I run foreign surveillance detection routes with her strapped to my chest. Take notes after secret car meetings with her snoring gently under my chin, tuck papers into concealment devices stuffed with her diapers to relay back to HQS [CIA headquarters] via my covert communications device in the darkness of home. Each time, I weigh the danger of wherever I’m going against the danger of leaving my infant daughter without me in a hostile country, where the housekeeper works for the security service.
But when she’s sent to Pakistan to negotiate with terrorists who are planning to bomb a street corner near the Karachi Press Club, she can’t take her daughter and it causes her to reassess whether she really can have it all in the CIA.
While in Pakistan, she thinks of Daniel Pearl, the Wall Street Journal bureau chief who was beheaded by terrorists there, an event which inspired her life’s work in counter-terrorism. We first read of her association with Pearl back when she’s in Oxford.
Danny’s been a writing hero of mine for a couple of years now. I scarcely know him, but we’ve crossed paths a few times—in D.C., while I was in high school and he was just starting out at The Wall Street Journal, and later in Southeast Asia, as I began to cut my teeth and he offered gentle advice on my stories.
She will write about him here and there throughout the rest of the book; because Pearl’s murder made international headlines, the reader is left wanting to know more about their interaction in Asia when she was at the refugee camps and writing about the Burmese activists.
Fox almost perfects the art of caution while overseas, but she also learns to be careful in her work after returning home. Even the USA has censors. One might wonder, then, about Fox’s detailed descriptions of CIA operations, and it’s something she poses to herself at the end of her memoir.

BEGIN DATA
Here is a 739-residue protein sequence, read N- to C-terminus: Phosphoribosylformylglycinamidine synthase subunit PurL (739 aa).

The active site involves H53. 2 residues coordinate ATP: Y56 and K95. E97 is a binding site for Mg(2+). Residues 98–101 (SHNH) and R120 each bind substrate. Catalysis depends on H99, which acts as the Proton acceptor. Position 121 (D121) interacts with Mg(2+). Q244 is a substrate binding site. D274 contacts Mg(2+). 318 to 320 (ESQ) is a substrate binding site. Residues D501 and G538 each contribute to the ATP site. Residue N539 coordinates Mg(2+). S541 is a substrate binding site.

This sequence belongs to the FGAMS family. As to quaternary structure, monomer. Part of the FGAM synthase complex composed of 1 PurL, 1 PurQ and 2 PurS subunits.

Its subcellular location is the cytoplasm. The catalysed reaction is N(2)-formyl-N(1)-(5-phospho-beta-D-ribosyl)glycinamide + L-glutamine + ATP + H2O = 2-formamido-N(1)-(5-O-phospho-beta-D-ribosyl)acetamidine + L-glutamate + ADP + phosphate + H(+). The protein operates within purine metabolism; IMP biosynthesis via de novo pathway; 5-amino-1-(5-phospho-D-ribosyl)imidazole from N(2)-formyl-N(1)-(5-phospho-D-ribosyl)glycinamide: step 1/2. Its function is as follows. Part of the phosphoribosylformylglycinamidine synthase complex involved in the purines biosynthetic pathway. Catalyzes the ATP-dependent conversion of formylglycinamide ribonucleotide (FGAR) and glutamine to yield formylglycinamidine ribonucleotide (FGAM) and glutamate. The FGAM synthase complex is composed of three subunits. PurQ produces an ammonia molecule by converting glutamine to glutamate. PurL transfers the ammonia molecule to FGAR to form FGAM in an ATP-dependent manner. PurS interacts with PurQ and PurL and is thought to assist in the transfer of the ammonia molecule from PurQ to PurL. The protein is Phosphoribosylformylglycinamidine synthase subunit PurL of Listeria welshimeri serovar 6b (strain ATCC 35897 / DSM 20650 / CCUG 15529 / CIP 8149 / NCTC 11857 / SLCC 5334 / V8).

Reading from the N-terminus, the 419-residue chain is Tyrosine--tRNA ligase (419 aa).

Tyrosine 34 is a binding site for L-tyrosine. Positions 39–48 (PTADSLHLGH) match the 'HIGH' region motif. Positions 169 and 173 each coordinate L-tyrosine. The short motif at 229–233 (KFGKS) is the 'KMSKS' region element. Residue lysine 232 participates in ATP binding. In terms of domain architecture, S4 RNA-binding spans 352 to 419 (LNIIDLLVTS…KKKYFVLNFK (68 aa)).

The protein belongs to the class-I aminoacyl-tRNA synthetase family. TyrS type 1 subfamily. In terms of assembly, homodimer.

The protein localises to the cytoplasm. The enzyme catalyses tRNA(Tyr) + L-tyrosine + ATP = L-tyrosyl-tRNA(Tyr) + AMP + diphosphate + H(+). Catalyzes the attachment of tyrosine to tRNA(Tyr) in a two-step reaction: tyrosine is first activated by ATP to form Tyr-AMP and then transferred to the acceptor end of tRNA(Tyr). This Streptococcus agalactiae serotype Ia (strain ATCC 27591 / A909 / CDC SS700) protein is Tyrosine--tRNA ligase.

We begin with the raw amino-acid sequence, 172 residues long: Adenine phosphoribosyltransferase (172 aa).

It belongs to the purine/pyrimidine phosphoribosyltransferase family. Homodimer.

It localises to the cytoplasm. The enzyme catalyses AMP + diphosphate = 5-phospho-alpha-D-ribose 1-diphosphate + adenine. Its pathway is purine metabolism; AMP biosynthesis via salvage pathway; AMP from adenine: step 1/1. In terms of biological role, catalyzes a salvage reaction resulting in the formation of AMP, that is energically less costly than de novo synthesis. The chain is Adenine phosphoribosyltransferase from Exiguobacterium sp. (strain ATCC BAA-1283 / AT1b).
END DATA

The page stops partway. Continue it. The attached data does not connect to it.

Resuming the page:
What will happen if I tell the world the truth? Spill the most secret of secrets: that all the soldiers and spies, all the belching, booming armored juggernauts of war, all the terror groups and all the rouge states, that we’re all just pretending to be fierce because we’re all on fire with fear. What will happen if I speak those words out loud?
CIA agents need approval for book content from the Agency’s Publications Review Board before they publish non-fiction titles about their work. Fox had kept the Review Board informed of her memoir while she was writing it, but as of October 2019, just ahead of her publication date, her publisher had not heard back from the Review Board. The US government sued Edward Snowden when he wrote his book, so Fox and her publisher regard the Review Board’s silence as tacit approval.
One reason for apparent lack of disapproval is that Fox shows a more humane side of intelligence. She writes, “I’ve come to advocate for recruiting adversaries to our side rather than stealing information or material without the target’s knowledge.” She sees her job as promoting peace, not destabilizing governments, as the CIA has is often accused of doing.